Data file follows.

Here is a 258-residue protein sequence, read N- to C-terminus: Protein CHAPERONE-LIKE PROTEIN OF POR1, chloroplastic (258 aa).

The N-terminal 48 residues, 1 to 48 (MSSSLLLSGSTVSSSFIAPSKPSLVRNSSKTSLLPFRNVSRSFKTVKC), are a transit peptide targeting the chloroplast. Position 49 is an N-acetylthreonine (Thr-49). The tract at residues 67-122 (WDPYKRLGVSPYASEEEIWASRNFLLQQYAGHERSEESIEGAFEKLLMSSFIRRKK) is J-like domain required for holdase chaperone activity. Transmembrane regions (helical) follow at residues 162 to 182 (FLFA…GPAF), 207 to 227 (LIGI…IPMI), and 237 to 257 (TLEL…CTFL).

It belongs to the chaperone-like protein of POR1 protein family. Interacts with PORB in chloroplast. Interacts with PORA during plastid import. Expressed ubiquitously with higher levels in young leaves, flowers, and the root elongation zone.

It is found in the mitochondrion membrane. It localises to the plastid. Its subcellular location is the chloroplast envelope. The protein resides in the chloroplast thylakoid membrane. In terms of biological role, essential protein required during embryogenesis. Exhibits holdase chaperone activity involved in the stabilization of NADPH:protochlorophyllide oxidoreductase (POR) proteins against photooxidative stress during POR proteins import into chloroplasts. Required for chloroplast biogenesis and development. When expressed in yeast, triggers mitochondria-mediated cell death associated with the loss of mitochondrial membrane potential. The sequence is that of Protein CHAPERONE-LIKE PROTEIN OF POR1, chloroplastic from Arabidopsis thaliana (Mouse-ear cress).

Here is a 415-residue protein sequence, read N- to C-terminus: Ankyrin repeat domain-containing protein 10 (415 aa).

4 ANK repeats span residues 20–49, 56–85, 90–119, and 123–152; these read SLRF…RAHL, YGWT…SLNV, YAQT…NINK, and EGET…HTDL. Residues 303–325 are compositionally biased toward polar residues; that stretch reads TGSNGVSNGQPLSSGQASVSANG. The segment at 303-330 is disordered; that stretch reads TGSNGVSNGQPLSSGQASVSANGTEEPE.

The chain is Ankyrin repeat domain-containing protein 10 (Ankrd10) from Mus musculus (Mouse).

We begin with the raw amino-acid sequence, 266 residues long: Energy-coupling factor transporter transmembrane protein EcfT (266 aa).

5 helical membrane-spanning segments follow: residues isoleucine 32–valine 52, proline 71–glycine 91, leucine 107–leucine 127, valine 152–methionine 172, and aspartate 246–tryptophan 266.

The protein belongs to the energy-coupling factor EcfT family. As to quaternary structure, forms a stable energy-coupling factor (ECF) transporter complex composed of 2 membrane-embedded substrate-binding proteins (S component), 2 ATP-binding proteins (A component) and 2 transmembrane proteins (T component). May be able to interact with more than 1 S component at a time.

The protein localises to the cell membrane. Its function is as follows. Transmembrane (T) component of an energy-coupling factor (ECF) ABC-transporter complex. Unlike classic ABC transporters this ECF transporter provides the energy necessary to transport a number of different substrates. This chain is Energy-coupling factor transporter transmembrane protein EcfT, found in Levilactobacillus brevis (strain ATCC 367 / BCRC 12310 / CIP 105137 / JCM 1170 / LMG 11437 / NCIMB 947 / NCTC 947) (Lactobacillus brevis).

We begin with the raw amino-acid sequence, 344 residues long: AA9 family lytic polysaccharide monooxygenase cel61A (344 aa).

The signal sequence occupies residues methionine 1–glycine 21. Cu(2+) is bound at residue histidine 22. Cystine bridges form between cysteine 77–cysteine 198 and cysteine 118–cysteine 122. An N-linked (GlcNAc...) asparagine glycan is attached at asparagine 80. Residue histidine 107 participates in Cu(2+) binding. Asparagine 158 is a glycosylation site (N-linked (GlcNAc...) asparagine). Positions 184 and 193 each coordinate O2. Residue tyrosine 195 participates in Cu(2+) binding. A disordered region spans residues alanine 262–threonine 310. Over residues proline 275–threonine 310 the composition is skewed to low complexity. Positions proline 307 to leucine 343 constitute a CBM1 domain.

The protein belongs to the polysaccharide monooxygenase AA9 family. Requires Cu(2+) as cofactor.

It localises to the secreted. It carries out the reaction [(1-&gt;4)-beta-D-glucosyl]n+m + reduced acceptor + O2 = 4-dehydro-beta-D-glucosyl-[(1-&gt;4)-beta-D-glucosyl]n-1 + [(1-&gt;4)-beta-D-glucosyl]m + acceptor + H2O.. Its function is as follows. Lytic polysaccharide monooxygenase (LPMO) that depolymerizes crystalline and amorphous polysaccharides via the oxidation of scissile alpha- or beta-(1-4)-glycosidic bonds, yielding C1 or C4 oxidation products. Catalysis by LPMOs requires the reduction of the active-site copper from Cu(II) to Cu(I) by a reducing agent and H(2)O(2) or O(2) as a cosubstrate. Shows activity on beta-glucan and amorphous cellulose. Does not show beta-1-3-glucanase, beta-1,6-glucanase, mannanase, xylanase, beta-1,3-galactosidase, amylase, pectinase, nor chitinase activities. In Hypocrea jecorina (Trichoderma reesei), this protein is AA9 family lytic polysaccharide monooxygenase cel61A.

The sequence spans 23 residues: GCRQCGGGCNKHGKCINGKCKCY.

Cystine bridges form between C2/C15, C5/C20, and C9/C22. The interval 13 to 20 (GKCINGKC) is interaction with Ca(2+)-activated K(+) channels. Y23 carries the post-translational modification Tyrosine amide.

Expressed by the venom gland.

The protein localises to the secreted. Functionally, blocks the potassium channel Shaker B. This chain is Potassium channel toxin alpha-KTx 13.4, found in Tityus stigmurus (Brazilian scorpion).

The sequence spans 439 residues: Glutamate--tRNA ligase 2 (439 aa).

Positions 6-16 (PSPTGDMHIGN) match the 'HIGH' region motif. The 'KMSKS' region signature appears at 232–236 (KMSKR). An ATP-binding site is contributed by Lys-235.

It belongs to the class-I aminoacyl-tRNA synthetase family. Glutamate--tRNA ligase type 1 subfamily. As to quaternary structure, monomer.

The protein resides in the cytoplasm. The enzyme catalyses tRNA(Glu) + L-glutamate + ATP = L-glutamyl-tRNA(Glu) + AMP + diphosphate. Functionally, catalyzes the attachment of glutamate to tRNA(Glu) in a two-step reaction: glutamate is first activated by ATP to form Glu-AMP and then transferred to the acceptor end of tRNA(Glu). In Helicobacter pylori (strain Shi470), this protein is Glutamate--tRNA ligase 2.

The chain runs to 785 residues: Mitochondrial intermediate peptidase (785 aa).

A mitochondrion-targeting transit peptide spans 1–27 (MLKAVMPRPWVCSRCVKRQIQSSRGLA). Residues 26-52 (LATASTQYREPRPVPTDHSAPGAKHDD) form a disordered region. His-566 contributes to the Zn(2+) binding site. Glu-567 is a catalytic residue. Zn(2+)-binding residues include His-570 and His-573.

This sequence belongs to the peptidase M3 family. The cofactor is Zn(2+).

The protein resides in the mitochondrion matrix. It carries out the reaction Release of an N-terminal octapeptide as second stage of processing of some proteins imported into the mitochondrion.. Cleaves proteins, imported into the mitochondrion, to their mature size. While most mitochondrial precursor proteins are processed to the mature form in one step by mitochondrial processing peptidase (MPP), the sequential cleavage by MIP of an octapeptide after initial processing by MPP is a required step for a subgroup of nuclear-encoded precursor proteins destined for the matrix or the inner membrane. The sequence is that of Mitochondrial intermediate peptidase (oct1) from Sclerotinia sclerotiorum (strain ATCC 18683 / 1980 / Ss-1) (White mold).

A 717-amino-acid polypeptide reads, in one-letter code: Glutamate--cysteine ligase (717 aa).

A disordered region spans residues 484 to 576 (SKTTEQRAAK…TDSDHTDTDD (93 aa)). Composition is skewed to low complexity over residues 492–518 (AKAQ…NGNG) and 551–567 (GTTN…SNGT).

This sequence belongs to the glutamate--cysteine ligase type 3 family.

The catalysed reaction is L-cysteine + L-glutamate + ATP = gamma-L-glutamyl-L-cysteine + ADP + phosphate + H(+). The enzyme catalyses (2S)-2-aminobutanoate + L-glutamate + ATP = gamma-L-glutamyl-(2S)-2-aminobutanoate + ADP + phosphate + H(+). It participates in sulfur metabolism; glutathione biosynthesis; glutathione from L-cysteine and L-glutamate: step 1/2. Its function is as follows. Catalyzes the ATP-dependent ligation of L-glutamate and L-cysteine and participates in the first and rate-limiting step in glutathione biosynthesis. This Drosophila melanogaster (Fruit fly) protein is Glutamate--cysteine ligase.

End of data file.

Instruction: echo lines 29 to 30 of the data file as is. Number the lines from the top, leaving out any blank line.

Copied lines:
A disordered region spans residues 484 to 576 (SKTTEQRAAK…TDSDHTDTDD (93 aa)). Composition is skewed to low complexity over residues 492–518 (AKAQ…NGNG) and 551–567 (GTTN…SNGT).

This sequence belongs to the glutamate--cysteine ligase type 3 family.